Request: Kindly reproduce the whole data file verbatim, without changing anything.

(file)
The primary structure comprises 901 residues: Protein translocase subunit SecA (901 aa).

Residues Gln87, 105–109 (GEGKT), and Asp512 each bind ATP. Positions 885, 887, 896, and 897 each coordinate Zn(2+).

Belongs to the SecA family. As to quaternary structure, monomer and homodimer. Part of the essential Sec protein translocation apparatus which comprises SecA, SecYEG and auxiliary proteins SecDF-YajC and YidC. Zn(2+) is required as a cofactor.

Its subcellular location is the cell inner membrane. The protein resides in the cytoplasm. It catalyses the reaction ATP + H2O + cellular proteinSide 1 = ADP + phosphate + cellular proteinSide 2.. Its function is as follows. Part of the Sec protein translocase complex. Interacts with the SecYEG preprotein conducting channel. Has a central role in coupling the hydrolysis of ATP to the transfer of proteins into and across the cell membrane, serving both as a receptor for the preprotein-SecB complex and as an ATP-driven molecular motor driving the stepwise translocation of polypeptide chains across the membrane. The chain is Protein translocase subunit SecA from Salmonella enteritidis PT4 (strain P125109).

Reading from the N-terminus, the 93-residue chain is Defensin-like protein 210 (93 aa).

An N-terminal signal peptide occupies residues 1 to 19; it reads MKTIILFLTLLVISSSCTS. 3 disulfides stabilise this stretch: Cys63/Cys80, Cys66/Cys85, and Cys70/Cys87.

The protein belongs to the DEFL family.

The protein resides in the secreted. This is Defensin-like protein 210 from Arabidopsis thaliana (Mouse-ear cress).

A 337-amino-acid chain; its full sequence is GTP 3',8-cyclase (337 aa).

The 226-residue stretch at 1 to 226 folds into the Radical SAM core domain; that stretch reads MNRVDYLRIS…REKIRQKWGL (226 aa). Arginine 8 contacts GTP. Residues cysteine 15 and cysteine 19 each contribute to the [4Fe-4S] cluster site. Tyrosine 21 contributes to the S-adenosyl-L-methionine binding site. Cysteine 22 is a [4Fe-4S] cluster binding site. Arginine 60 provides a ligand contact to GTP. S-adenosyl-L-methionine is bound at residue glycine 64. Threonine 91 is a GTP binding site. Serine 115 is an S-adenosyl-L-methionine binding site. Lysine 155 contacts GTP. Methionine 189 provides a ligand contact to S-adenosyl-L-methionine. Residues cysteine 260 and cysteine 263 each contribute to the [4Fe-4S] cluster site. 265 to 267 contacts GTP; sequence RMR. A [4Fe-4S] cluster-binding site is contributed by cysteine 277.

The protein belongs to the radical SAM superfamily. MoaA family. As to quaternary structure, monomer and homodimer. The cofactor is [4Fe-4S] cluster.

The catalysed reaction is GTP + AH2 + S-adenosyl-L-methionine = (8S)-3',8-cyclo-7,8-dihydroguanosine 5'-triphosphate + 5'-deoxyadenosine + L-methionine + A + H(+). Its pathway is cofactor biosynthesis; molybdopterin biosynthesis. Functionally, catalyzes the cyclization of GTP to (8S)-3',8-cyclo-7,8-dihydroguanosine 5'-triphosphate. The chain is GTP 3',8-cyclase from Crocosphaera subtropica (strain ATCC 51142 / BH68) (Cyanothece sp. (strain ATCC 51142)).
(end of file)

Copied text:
The primary structure comprises 901 residues: Protein translocase subunit SecA (901 aa).

Residues Gln87, 105–109 (GEGKT), and Asp512 each bind ATP. Positions 885, 887, 896, and 897 each coordinate Zn(2+).

Belongs to the SecA family. As to quaternary structure, monomer and homodimer. Part of the essential Sec protein translocation apparatus which comprises SecA, SecYEG and auxiliary proteins SecDF-YajC and YidC. Zn(2+) is required as a cofactor.

Its subcellular location is the cell inner membrane. The protein resides in the cytoplasm. It catalyses the reaction ATP + H2O + cellular proteinSide 1 = ADP + phosphate + cellular proteinSide 2.. Its function is as follows. Part of the Sec protein translocase complex. Interacts with the SecYEG preprotein conducting channel. Has a central role in coupling the hydrolysis of ATP to the transfer of proteins into and across the cell membrane, serving both as a receptor for the preprotein-SecB complex and as an ATP-driven molecular motor driving the stepwise translocation of polypeptide chains across the membrane. The chain is Protein translocase subunit SecA from Salmonella enteritidis PT4 (strain P125109).

Reading from the N-terminus, the 93-residue chain is Defensin-like protein 210 (93 aa).

An N-terminal signal peptide occupies residues 1 to 19; it reads MKTIILFLTLLVISSSCTS. 3 disulfides stabilise this stretch: Cys63/Cys80, Cys66/Cys85, and Cys70/Cys87.

The protein belongs to the DEFL family.

The protein resides in the secreted. This is Defensin-like protein 210 from Arabidopsis thaliana (Mouse-ear cress).

A 337-amino-acid chain; its full sequence is GTP 3',8-cyclase (337 aa).

The 226-residue stretch at 1 to 226 folds into the Radical SAM core domain; that stretch reads MNRVDYLRIS…REKIRQKWGL (226 aa). Arginine 8 contacts GTP. Residues cysteine 15 and cysteine 19 each contribute to the [4Fe-4S] cluster site. Tyrosine 21 contributes to the S-adenosyl-L-methionine binding site. Cysteine 22 is a [4Fe-4S] cluster binding site. Arginine 60 provides a ligand contact to GTP. S-adenosyl-L-methionine is bound at residue glycine 64. Threonine 91 is a GTP binding site. Serine 115 is an S-adenosyl-L-methionine binding site. Lysine 155 contacts GTP. Methionine 189 provides a ligand contact to S-adenosyl-L-methionine. Residues cysteine 260 and cysteine 263 each contribute to the [4Fe-4S] cluster site. 265 to 267 contacts GTP; sequence RMR. A [4Fe-4S] cluster-binding site is contributed by cysteine 277.

The protein belongs to the radical SAM superfamily. MoaA family. As to quaternary structure, monomer and homodimer. The cofactor is [4Fe-4S] cluster.

The catalysed reaction is GTP + AH2 + S-adenosyl-L-methionine = (8S)-3',8-cyclo-7,8-dihydroguanosine 5'-triphosphate + 5'-deoxyadenosine + L-methionine + A + H(+). Its pathway is cofactor biosynthesis; molybdopterin biosynthesis. Functionally, catalyzes the cyclization of GTP to (8S)-3',8-cyclo-7,8-dihydroguanosine 5'-triphosphate. The chain is GTP 3',8-cyclase from Crocosphaera subtropica (strain ATCC 51142 / BH68) (Cyanothece sp. (strain ATCC 51142)).